Right Hand of God

Why the right hand of God?

Right Hand of God
Acts 2:31-32 (B) Who Raised Jesus?

Acts 2:33-37 Right Hand of God

Acts 2:38-43 Repent Meaning
ACTS 2:33-35  33 Therefore being exalted to the right hand of God, and having received from the Father the promise of the Holy Spirit, He poured out this which you now see and hear. 34 “For David did not ascend into the heavens, but he says himself: ‘The Lord said to my Lord, “Sit at My right hand, 35 till I make Your enemies Your footstool.”’

When had King David prophesied, "The Lord said to my Lord, 'Sit at My right hand, till I make Your enemies Your footstool'" (Acts 2:34)?
The LORD said to my Lord, “Sit at My right hand, till I make Your enemies Your footstool” (Psalm 110:1).

Why the "right hand of God" (Acts 2:33)?
The side of the right hand is the position of equal status and honor. After Jesus - God the Son - accomplishes His mission on earth and ascends to heaven, He will be "exalted to the right hand of" (Acts 2:33) God the Father.

What had Jesus just "poured out" (Acts 2:33) from His heavenly throne?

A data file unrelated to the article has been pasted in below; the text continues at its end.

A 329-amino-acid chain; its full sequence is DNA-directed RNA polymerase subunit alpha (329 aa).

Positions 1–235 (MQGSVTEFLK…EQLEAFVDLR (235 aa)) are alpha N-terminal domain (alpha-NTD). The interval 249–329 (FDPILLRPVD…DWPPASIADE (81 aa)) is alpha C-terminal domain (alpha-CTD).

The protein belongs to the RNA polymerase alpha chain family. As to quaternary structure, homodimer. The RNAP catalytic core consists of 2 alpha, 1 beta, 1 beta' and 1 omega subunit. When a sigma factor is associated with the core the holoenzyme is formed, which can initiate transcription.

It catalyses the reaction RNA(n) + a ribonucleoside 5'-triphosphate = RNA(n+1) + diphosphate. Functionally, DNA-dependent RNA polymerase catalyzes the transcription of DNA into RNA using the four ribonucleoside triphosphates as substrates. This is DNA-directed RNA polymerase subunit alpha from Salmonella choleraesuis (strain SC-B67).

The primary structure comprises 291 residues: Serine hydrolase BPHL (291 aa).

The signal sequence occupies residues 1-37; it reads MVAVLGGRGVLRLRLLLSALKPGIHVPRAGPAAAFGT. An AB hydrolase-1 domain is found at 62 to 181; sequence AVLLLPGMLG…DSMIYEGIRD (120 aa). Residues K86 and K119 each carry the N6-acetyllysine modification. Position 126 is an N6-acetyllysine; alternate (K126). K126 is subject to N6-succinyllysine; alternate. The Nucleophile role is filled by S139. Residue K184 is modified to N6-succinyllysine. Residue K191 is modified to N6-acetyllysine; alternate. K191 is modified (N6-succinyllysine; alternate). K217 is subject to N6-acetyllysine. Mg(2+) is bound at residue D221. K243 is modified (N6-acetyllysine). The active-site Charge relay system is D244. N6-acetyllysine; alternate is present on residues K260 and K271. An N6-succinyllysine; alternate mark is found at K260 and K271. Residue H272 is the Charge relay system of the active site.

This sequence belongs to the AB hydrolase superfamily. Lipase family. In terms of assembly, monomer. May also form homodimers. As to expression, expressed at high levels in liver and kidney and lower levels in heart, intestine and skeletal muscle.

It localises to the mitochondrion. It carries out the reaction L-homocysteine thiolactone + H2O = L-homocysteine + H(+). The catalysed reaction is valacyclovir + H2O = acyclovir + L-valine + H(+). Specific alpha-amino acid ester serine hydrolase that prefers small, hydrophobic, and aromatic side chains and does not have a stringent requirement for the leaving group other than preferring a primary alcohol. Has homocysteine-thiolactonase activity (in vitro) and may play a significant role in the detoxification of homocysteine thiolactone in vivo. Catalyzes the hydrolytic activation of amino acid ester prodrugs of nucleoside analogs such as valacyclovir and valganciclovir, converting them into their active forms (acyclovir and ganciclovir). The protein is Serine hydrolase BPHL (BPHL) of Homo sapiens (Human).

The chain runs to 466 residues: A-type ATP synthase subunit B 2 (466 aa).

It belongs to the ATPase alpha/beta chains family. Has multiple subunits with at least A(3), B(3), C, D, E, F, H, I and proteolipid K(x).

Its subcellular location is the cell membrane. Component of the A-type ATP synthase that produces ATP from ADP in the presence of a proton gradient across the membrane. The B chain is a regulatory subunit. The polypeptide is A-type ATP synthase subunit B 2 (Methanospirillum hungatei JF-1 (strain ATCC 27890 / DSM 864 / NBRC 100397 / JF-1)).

What they "now see and hear" (Acts 2:33): the "rushing mighty wind" (Acts 2:2), "divided tongues, as of fire" (Acts 2:3), and the filling of "the Holy Spirit" (Acts 2:4). See Acts 2.

What is meant by Jesus' enemies becoming His "footstool" (Acts 2:35, Psalm 110:1)?
It is an expression of complete victory. The image is of a seated victorious king putting his feet on the necks of his beaten enemies who are laying prostrate before him.

Who are His enemies?
All non-Christians

What about non-Christians who are neutral, not opposed to Jesus?
Jesus said, "He who is not with Me is against Me..." (Matthew 12:30).

Why is that?
All non-Christians are still in their sin, which is rebellion against God.

Are you with or against Jesus?

ACTS 2:36-37  36 “Therefore let all the house of Israel know assuredly that God has made this Jesus, whom you crucified, both Lord and Christ.” 37 Now when they heard this, they were cut to the heart, and said to Peter and the rest of the apostles, “Men and brethren, what shall we do?”

Why does Peter say, "Jesus, whom you crucified" (Acts 2:36)?
Many, perhaps most, of the people in the crowd had been in Jerusalem fifty days prior for the Passover feast and had called for Jesus to be crucified (see Crucify Him).

Why did the crowd end up asking, "Men and brethren, what shall we do (Acts 2:37)?
"They were cut to the heart" (Acts 2:37) by a truth they couldn't challenge.